Amid rampant housing shortages, Sweden has decided to place newly-arrived migrants in a retirement home as part of a trial project. Although temporary, this measure has been hailed as promoting integration and is said to have received overwhelmingly positive reactions.
Ekerö Municipality in Stockholm County has found a resourceful solution to the housing shortage for its new arrivals: Söderströmsgården retirement home. In addition to alleviating the acute housing shortage, this move is said to promote the new arrivals’ social interaction.
Now, immigrants and senior citizens will be placed under the same roof, as Söderströmsgården currently has unused living space in two wings aimed for future expansion.
“In the current situation when we have a dramatic shortage of housing for our new arrivals, we are giving them a few spare rooms,” regional integration manager Anders Angarius told the news outlet Stockholm Direkt.
According to Anagrius, the decision taken by local government officials is positive in several ways. Among other things, he points out that housing is a centrally located venue where the new arrivals can socialize with the elderly and vice versa.
The migrants will have their own apartments, where they will take care of food and laundry themselves. Each apartment has its own washing machine and stove.
Although temporary, this solution will be implemented at the end of this week or next week. The new tenants will be adult migrants, although not retirees. The scheme is said to put particular emphasis on single women.
Anders Anagrius pointed out that the unorthodox housing solution has so far generated happy responses.
“This feels very positive,” Anagrius said.
In 2015, at the height of the migrant crisis, tenants were moved away from Bukärrs retirement home, which was then decided to become a migrant accommodation. Faced with a dramatic surge of refugees, Sweden had to resort to unorthodox solutions, such as tents, former barracks, hotels and even cruise ships.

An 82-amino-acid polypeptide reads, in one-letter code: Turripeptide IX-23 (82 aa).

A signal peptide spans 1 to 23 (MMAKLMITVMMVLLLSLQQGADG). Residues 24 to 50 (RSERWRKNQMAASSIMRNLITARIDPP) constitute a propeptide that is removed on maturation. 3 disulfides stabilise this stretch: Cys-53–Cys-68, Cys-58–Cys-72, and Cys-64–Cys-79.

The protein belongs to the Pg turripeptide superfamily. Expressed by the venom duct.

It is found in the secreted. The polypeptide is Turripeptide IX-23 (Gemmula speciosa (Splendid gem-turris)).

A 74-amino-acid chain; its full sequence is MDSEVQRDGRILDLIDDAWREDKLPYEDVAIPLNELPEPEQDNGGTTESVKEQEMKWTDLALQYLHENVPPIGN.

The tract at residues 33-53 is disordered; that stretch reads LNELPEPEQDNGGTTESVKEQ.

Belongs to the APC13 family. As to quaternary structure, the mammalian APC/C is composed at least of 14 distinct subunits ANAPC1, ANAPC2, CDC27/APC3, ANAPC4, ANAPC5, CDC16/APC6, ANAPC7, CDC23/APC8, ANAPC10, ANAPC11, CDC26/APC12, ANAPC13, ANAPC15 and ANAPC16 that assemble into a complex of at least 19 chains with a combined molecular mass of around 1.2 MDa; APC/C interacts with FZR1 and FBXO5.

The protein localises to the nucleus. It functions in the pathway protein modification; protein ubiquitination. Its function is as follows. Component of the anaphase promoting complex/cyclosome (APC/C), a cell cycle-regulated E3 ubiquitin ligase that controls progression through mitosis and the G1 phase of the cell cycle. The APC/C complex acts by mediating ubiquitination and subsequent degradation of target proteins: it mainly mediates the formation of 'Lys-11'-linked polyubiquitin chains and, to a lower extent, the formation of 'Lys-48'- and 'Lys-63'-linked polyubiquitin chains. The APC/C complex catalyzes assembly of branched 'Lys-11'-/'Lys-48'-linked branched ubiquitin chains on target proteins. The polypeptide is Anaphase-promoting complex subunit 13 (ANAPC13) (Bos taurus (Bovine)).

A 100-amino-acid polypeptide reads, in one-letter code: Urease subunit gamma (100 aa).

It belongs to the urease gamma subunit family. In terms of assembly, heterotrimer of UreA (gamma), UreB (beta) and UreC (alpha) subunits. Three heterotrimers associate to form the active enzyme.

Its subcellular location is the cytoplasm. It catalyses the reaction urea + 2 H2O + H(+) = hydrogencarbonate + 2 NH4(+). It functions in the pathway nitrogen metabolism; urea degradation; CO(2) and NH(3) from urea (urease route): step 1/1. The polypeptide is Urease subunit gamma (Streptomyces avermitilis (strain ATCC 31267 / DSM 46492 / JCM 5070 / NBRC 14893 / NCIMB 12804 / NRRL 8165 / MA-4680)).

Last year, Sweden’s population exceeded the symbolic 10 million mark, mostly due to the influx of migrants. Although widely welcomed as a means of offsetting adverse demographic trends, the influx has exacerbated the Nordic nation’s housing crisis, in which a total of 710,000 new homes will be needed by 2025.
In late summer, the Sweden government presented a program featuring nine areas in six municipalities selected for the construction of new urban areas and cities (up to 100,000 new homes in total). This program is mostly aimed at migrants as the most vulnerable population group that experiences severe problems accessing the country’s housing market.
Critics of the program drew parallels with the notorious Miljonprogrammet (Million Program), under which one million affordable homes were built between 1965 and 1975 to lodge the lowest income groups. In recent years, the program has been “credited” for promoting the emergence of blighted areas in major Swedish cities.